So, what does this all mean and how is it relevant? Can we dismiss our street level self, telling him or her to go away and let our higher level self rule the show? As appealing as that sounds, I don’t think it’s possible. However, we can become more aware and consciously listen to what’s happening inside. Should we honor the persistent and perhaps belittling voice that nags at us, chipping away our self-confidence… the one that pumps us up, proclaims that we’re right and the other person’s wrong? Or, should we consider the quieter whisper, the voice that proposes another perspective that guides us, but refrains from sharing a road map, forcing us to do the work? Honestly, I’d like to choose the one that tells me what to do and when to do it; but I know that’s usually my street level self, jumping up and down, saying whatever’s necessary to gain my attention. Instead, I need to dig deep, be present, and listen to the soft voice, the one that presents me with the more challenging path, the one that dares me to be a better person. When I am brave enough to listen my higher self, when I can check my ego, trusting in the unknown, that is when I find my biggest growth, my happiest moments. It so much easier not to listen, to give the nine-year-old the attention she craves. But I know in my heart that she does not have the answer… rather, the wise woman, the one how knows the real me, she’s the one I want to follow.

Jenna Moore’s flawlessly orchestrated life and engagement to Ben Kelly, “the perfect man,” vanish when she discovers a controlling side of her fiancé. Confused and unsure of who she is without Ben, Jenna decides to uproot from her safe, predictable life in Boston and move to Bend, Oregon, hoping to find her answers there. It’s when she meets Jackson, a former Navy SEAL who battles demons of his own, that Jenna finds the courage to let go of being perfect and embrace uncomfortable risks, transforming her life through forgiveness, compassion, surrender and acceptance. Yet the rewards from discovering her true self exceed Jenna’s expectations – not only does she find the greatest love of her life, but she also understands what’s kept her from learning to bend.

Enjoy an Excerpt

Yet, at that moment, there is a subtle shift in my being. As devastated and lost as I feel, a small part of me unfolds, almost releases. I can’t describe the feeling as it’s something I’ve never before experienced. I breathe, inhaling Ben’s scent, knowing it’s most likely the last time I am going to be this close to him. Then Ben moves his hand to the back of my head, pulling me towards him, passionately kissing me as we momentarily return to who we were. My body instinctively takes over as I languish in his taste, surrendering to him, if only for a few seconds. But I come to my senses and pull away. We are no longer the Jenna and Ben who are about to be married in two months. No, that couple is gone. It’s then that I do the unavoidable – I slowly remove the ring from my left finger and press it into Ben’s hand. After all, this is a family antique. It no longer belongs to me. I call for Sam, give Ben a final goodbye kiss on the cheek, and leave.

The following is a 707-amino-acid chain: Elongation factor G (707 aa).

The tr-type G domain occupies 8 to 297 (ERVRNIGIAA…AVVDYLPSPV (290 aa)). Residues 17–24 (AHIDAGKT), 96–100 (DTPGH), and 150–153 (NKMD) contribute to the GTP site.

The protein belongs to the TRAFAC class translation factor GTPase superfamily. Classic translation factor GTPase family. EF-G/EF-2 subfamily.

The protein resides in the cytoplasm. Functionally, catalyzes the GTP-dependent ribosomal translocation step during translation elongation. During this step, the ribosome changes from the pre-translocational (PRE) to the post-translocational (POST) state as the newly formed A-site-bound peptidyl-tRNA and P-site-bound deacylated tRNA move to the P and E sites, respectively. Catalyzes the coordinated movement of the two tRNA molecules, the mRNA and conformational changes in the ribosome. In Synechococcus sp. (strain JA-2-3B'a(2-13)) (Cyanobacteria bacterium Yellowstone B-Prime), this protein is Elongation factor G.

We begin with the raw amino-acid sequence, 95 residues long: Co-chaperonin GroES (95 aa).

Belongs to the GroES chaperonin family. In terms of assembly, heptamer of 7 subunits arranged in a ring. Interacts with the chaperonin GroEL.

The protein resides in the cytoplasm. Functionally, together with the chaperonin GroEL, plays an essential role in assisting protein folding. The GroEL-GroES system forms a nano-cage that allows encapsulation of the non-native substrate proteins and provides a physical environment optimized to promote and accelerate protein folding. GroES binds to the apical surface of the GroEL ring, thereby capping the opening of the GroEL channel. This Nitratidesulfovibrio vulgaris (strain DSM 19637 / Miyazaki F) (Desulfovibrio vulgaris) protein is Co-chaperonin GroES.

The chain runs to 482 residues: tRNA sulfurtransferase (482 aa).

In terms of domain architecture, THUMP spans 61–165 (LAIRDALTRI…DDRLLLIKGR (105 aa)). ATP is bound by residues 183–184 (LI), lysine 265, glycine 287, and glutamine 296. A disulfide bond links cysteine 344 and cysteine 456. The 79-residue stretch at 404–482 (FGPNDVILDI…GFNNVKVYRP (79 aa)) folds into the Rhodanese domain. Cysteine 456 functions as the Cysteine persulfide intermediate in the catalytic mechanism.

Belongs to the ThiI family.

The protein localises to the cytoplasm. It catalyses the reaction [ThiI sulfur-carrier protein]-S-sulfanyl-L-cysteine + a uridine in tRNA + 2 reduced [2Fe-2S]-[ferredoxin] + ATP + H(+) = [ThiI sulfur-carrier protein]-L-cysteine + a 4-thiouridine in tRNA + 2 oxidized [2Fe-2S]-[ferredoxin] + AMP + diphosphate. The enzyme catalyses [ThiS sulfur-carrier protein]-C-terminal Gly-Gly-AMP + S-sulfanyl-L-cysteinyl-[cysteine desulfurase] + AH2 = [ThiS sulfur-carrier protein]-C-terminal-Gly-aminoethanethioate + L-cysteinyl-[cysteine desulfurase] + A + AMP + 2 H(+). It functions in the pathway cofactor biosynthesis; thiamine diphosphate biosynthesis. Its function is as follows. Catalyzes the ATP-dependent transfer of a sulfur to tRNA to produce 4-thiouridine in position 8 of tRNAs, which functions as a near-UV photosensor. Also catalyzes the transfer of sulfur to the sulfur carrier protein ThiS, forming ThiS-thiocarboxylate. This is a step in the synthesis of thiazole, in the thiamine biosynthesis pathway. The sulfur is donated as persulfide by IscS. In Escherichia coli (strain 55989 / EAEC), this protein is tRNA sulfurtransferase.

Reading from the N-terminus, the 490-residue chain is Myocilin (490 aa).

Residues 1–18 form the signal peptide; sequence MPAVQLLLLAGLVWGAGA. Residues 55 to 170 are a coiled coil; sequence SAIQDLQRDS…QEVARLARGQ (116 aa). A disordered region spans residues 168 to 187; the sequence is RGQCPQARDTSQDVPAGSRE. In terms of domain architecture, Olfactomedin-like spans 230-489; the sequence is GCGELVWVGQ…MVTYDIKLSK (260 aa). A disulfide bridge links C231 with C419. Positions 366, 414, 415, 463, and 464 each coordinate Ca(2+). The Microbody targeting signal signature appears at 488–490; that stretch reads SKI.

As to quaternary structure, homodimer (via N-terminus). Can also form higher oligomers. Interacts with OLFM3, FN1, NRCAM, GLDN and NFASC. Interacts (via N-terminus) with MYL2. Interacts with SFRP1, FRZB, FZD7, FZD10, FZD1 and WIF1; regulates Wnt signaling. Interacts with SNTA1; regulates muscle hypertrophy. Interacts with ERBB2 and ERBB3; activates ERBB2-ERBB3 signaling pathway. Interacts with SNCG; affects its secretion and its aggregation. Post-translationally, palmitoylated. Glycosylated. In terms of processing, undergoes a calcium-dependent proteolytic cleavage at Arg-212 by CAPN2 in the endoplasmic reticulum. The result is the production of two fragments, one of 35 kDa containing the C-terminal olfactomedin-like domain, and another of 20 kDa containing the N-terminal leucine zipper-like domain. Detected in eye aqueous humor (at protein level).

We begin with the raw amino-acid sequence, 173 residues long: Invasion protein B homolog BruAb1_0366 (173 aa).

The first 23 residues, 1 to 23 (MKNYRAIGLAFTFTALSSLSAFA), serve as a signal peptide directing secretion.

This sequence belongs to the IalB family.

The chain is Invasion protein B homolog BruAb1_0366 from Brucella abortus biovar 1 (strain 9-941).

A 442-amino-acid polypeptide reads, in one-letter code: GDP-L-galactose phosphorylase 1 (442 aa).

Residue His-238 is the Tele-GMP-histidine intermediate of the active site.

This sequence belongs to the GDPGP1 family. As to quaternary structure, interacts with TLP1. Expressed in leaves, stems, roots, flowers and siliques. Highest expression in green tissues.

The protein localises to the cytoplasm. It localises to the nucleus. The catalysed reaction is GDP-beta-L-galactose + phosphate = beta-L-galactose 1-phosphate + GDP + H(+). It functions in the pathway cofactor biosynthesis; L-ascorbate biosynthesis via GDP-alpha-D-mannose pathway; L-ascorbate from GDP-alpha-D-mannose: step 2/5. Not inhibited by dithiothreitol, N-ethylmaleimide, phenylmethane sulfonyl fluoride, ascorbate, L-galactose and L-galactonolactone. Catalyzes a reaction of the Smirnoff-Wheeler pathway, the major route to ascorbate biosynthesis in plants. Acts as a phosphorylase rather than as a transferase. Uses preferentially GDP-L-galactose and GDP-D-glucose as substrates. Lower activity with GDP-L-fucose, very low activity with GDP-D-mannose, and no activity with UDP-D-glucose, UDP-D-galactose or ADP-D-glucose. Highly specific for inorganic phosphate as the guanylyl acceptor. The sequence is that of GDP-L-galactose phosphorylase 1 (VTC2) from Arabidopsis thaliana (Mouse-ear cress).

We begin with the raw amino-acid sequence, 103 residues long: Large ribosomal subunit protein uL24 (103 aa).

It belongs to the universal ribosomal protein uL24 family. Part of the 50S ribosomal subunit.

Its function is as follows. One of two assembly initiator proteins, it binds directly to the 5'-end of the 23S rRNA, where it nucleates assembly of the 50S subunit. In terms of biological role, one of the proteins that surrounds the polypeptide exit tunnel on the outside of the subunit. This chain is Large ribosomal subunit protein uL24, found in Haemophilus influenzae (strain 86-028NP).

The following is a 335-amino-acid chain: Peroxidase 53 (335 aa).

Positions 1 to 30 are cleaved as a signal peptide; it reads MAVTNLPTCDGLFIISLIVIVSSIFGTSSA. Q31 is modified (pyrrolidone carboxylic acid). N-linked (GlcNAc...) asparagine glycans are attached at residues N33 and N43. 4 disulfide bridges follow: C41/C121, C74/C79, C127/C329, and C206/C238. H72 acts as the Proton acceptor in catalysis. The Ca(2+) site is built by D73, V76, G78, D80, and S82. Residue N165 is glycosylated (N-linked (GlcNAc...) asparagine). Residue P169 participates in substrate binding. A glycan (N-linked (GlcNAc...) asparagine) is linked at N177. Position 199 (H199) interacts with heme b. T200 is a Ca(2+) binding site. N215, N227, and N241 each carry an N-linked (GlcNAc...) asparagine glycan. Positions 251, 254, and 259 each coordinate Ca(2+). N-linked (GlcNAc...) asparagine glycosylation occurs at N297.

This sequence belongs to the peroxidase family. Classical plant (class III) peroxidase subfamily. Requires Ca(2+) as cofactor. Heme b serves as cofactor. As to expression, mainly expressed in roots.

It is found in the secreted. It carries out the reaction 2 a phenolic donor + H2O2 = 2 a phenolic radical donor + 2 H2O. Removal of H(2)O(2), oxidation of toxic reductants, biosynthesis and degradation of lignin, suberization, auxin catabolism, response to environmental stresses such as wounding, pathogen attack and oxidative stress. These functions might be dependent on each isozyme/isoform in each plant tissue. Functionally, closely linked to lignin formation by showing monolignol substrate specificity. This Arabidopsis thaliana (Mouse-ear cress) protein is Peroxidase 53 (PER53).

About the Author: Michelle Davis, whose career path includes banking, teaching, and college admissions consulting, holds a B.S. in Finance from Lehigh University and a M.S. in Education from St. Joseph’s University. Through her blog, elevate, Michelle’s goal is to inspire others to shift their perspectives and welcome change as they realize their life purpose. A Pennsylvania native, Michelle and her husband enjoy visiting their sons in Boston and spending time in Bend, Oregon, the settings of her debut novel, Learning to Bend. To learn more about Michelle and how to elevate your life, visit her website.

Author Website | Book Website | Facebook | Instgram | Amazon Author Page

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  1. Diana Hardt says

    Nice cover. I liked the synopsis and excerpt. It sounds like a wonderful book. Thank you for sharing.

    • Michelle says

      Thank you, Diana! Appreciate that. It took a while to find the right picture for the cover, but I am very happy with how it evolved.

  2. Thanks for hosting!

  3. Michelle says

    Thank you for hosting the final stop of my book tour!

  4. Rita Wray says

    I have enjoyed the tour. The book sounds great.

  5. Victoria Alexander says

    Happy Friday! Thanks for the wonderful tour, I’m looking forward to reading Learning to Bend!

  6. Katrina Dehart says

    Sounds inspiring

  7. Caryl Kane says

    I’ve enjoyed the tour.